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    if I don't assign it to a BugBuffer, the device want work at all. it doesn't get recognized by the teensy..
    I've had a quetsion about this in antoher tread and Paul answered:
    "Are you using the "BigBuffer" version of the MIDI device driver? This is a 480 MBit speed device, so the normal small buffer driver isn't enough."
    Perhaps the core usbHost code needs some love?

    Otherwise i can't explain the odd behavior..

    cheers!

  10. #10
    I've been working on a more efficient implementation of the USB host MIDI driver. It uses alternating transmit buffers and disables interrupts only for a minimal amount of time, which allows for high throughput. It also implements a timeout that's started whenever an empty transmit buffer is started to be filled. If more data is written before the timeout fires, it's all sent in a single USB packet. When the timeout fires, the data is sent even if the buffer wasn't full yet.

    You can find the code here: https://github.com/tttapa/Control-Su...I/Teensy-host/

    I tried the following test code based on the code in the OP:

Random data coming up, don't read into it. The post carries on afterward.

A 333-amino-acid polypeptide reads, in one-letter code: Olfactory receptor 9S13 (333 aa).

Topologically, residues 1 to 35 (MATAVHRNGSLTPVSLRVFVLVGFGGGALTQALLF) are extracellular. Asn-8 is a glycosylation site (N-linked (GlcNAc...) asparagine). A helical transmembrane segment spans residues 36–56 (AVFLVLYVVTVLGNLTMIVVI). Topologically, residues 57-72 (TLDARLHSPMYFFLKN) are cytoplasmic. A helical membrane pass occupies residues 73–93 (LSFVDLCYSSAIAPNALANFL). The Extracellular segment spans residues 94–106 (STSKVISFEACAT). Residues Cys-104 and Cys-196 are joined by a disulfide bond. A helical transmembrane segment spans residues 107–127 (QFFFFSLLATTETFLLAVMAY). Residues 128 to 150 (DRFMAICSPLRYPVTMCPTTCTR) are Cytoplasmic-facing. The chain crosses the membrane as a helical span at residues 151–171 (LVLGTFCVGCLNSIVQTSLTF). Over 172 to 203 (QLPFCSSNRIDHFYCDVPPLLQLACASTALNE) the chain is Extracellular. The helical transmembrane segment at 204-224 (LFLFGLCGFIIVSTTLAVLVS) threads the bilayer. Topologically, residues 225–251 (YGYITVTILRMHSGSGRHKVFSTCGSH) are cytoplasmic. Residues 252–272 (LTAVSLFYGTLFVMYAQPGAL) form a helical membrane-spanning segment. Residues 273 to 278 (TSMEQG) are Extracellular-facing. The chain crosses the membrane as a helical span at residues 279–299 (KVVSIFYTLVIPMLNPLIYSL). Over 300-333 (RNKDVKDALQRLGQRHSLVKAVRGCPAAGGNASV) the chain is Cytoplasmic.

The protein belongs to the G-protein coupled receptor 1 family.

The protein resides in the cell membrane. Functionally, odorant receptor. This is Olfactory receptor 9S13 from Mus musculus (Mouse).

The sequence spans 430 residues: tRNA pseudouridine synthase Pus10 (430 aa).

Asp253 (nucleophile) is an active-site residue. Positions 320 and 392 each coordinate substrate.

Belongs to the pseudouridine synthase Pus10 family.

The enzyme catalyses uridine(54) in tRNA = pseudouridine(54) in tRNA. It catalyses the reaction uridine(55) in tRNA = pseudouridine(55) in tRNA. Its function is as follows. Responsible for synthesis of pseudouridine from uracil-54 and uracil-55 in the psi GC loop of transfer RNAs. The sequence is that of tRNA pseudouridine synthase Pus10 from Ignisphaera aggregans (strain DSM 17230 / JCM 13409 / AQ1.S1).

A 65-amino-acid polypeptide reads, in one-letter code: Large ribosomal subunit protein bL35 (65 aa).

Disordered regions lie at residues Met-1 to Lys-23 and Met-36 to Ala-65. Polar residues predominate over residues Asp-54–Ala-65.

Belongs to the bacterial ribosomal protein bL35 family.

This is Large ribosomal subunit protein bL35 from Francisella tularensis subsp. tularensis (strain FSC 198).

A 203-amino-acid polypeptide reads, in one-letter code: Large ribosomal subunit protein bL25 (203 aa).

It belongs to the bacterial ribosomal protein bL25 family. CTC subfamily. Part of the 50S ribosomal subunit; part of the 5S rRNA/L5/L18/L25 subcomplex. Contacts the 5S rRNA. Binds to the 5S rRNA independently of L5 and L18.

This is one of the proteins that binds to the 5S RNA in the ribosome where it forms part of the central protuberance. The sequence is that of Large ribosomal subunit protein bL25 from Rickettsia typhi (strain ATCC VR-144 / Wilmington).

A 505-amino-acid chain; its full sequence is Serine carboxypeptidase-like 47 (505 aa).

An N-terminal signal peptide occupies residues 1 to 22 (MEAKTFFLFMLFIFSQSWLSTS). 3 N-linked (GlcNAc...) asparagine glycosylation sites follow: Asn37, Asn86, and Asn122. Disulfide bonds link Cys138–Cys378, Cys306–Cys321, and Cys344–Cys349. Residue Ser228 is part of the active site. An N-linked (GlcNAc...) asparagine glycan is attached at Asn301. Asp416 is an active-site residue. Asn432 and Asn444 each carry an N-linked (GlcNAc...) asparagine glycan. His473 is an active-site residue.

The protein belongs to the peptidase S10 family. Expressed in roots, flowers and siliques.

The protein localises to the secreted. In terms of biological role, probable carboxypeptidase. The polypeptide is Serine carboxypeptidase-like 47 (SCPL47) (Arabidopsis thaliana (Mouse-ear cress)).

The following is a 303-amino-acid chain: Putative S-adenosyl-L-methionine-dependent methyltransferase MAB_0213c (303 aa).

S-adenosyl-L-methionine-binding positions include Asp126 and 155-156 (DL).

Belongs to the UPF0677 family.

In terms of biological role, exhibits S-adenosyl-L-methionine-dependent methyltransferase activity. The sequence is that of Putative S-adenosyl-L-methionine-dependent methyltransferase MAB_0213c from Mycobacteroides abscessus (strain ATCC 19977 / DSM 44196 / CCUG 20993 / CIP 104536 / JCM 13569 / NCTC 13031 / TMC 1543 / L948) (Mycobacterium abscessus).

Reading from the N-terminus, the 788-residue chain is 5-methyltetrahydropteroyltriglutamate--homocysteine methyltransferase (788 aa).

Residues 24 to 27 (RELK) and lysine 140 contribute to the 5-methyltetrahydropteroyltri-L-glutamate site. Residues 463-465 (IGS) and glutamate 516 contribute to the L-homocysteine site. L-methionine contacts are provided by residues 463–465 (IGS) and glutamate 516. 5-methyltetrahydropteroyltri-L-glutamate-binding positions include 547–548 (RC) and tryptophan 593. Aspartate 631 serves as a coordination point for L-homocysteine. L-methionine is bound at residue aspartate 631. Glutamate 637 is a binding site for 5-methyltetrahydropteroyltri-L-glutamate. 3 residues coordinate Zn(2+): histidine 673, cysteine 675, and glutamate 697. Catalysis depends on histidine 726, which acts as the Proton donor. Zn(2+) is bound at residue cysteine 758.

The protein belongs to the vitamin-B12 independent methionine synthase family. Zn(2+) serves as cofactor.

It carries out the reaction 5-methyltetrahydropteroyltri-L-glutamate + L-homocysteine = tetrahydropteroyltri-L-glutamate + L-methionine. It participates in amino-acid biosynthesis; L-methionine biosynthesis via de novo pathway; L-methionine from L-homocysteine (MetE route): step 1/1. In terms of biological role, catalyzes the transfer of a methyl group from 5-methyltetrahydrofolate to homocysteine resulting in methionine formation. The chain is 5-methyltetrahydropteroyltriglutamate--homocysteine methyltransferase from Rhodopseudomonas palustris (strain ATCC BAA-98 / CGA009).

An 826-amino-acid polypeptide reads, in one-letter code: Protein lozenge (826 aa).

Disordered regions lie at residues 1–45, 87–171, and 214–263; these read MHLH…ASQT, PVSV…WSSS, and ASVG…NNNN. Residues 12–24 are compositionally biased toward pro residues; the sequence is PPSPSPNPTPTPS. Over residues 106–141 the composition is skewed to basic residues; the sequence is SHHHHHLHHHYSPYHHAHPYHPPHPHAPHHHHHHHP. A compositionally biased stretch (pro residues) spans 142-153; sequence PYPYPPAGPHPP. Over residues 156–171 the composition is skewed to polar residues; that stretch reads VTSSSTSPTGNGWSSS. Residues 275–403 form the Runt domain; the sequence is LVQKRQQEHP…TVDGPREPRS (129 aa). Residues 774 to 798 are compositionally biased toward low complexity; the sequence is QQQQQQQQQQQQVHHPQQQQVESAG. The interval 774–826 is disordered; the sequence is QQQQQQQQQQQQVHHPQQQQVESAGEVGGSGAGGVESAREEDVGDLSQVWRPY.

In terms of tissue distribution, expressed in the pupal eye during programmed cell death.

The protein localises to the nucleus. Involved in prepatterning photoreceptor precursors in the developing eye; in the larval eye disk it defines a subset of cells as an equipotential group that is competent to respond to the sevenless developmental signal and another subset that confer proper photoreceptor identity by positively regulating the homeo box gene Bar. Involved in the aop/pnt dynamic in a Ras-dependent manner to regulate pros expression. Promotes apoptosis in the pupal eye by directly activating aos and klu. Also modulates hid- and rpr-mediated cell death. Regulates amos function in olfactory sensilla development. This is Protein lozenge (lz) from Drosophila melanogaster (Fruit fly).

Code:
    #define NEW_IMPL // Comment out to try original USBHost_t36 implementation
    
    #include <Arduino.h>
    #include "USBHost_t36.h"
    
    #ifdef NEW_IMPL
    #include <Control_Surface.h>
    #include <MIDI_Interfaces/USBHostMIDI_Interface.hpp>
    #endif
    
    USBHost myusb;
    USBHub hub1(myusb);
    USBHub hub2(myusb);
    
    #ifdef NEW_IMPL
    USBHostMIDI_Interface_BigBuffer midi1{myusb};
    #else
    MIDIDevice_BigBuffer midi1(myusb);
    #endif
    
    bool led_state = false;
    int row;
    int column;
    
    #ifdef NEW_IMPL
    void noteOn(uint8_t note, uint8_t velocity, uint8_t channel) {
      midi1.sendNoteOn({note, Channel::createChannel(channel)}, velocity);
    }
    #else
    void noteOn(uint8_t note, uint8_t velocity, uint8_t channel) {
      midi1.sendNoteOn(note, velocity, channel);
    }
    #endif
    
    void performanceTest(){
      elapsedMicros took_time;
    
      led_state = !led_state;
    
      row = 0;
      while(row<8){
    
        column = 0;
        while(column<8){
          noteOn(36 + (row * 8) + column, led_state, 1);
          column++;
        }
        row++;
      }
    
      Serial.print("took time: ");
      Serial.println(took_time);
    }
    
    void setup() {
      while(!Serial);
      Serial.begin(115200);
    
      delay(1500);
      Serial.println("USB Host InputFunctions example");
      delay(10);
      myusb.begin();
      delay(1000); // wait for connection
    }
    
    void loop() {
      performanceTest(); // sends 64 note messages at a time
      delay(1000); // slow down!
    }
    Running on a T4.1 with a T4.0 connected to its host port, I get 31,000 Ás using the USBHost_t36 MIDIDevice_BigBuffer driver, and 17 Ás using my own driver.